The Washington Post, August 20, 2007.
Read the full article by Doug Struck, The Washington Post, August 20, 2007.
As global warming heats the planet......The climate will be wetter in some places, drier in others. Changing weather patterns will leave millions of people without dependable supplies of water for drinking, irrigation and power, a growing stack of studies conclude.....Editorial Comment: UNESCO has always sought to build the defenses of peace in the minds of men, for it is there that wars are created. UNESCO, since its creation has been the lead agency in the United Nations system for the natural sciences. It has in recent years focused its natural science programs very strongly on water. Sixty years ago, very few people would have seen the connection between peace and hydrology, but today that connection is clear to the foresighted. If we do not deal with the water problems on a global scale, I believe we will see conflict on a global scale. People will fight for water, and if they migrate for water that too will cause conflict. Thus UNESCO's natural science programs that clarify the distribution of water and the ways in which water can be conserved and better utilized are increasingly important, and increasingly a tool to preserve the peace. JAD
Stephen Schneider, editor of the journal Climatic Change and a lead author for the authoritative Intergovernmental Panel on Climate Change (IPCC), pours himself a cup of tea and says the future is clear.
"As the air gets warmer, there will be more water in the atmosphere. That's settled science," he said. But where, and when, it comes down is the big uncertainty.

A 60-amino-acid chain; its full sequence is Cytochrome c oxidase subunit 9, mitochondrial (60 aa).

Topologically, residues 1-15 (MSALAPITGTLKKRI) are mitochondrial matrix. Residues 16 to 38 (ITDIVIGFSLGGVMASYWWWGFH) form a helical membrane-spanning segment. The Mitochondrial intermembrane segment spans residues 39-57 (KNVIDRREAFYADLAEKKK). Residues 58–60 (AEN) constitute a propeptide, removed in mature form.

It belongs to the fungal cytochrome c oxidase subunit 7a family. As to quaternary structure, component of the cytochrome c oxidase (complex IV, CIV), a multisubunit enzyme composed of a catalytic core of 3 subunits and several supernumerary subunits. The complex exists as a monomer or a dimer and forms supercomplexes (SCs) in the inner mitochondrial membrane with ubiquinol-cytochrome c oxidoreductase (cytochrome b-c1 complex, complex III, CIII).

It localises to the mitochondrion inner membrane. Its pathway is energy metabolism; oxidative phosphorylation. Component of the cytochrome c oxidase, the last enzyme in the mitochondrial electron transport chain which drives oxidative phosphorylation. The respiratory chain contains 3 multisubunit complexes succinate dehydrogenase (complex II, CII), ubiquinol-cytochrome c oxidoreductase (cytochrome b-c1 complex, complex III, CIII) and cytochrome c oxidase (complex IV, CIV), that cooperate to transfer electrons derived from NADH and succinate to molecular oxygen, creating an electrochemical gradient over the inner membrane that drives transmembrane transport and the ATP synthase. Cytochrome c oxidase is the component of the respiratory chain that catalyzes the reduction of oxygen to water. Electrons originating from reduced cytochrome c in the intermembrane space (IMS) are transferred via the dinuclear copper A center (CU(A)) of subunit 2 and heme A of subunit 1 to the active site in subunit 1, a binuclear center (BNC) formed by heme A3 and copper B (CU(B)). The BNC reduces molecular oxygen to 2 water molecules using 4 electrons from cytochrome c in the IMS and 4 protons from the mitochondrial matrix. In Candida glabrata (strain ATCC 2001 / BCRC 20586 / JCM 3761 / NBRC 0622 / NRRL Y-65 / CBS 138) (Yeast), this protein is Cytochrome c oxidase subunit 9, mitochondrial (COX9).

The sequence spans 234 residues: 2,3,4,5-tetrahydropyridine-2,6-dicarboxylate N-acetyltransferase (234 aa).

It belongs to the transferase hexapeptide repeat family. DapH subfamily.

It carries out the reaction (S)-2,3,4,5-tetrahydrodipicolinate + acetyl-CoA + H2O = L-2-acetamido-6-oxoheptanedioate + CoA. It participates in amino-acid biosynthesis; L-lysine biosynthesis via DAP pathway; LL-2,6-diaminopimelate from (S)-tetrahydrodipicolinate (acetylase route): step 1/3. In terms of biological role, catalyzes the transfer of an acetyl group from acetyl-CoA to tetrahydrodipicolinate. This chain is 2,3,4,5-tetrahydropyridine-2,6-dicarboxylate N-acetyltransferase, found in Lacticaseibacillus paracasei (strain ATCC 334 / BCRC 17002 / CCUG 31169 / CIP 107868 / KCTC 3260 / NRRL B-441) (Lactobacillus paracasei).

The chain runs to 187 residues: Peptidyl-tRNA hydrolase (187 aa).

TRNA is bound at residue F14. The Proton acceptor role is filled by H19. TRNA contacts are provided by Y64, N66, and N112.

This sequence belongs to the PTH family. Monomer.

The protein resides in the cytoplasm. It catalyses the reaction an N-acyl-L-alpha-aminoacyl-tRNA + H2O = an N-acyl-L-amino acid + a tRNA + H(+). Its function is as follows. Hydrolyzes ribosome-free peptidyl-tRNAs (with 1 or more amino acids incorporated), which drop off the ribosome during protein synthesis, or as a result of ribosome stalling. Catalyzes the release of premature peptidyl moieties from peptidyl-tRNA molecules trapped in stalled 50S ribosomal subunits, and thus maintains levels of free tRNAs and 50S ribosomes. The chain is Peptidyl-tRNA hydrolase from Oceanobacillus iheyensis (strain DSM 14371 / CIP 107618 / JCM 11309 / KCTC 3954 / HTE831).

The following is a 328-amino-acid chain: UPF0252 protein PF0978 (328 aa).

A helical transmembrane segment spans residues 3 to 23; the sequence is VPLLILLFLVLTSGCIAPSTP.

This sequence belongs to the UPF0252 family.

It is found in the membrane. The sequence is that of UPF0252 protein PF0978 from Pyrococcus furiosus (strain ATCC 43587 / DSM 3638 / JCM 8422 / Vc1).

"You are going to intensify the hydrologic cycle. Where the atmosphere is configured to have high pressure and droughts, global warming will mean long, dry periods. Where the atmosphere is configured to be wet, you will get more rain, more gully washers.
"Global warming will intensify drought," he says. "And it will intensify floods."
According to the IPCC, that means a drying out of areas such as southern Europe, the Mideast, North Africa, South Australia, Patagonia and the U.S. Southwest.These will not be small droughts. Richard Seager, a senior researcher at Lamont-Doherty Earth Observatory of Columbia University, looked at 19 computer models of the future under current global warming trends. He found remarkable consistency: Sometime before 2050, the models predicted, the Southwest will be gripped in a dry spell akin to the Great Dust Bowl drought that lasted through most of the 1930s.....Seager predicts that drought will prompt dislocations similar to those of the Dust Bowl. "It will certainly cause movements of people. For example, as Mexico dries out, there will be migration from rural areas to cities and then the U.S.," he said. "There is an emerging situation of climate refugees."
Global warming threatens water supplies in other ways. Much of the world's fresh water is in glaciers atop mountains. They act as mammoth storehouses. In wet or cold seasons, the glaciers grow with snow. In dry and hot seasons, the edges slowly melt, gently feeding streams and rivers. Farms below are dependent on that meltwater; huge cities have grown up on the belief the mountains will always give them drinking water; hydroelectric dams rely on the flow to generate power......
The potential for conflict is more than theoretical. Turkey, Syria and Iraq bristle over the Euphrates and Tigris rivers. Sudan, Ethiopia and Egypt trade threats over the Nile. The United Nations has said water scarcity is behind the bloody wars in Sudan's Darfur region. In Somalia, drought has spawned warlords and armies.
Already, the World Health Organization says, 1 billion people lack access to potable water. In northern China, retreating glaciers and shrinking wetlands that feed the Yangtze River prompted researchers to warn that water supplies for hundreds of millions of people may be at risk.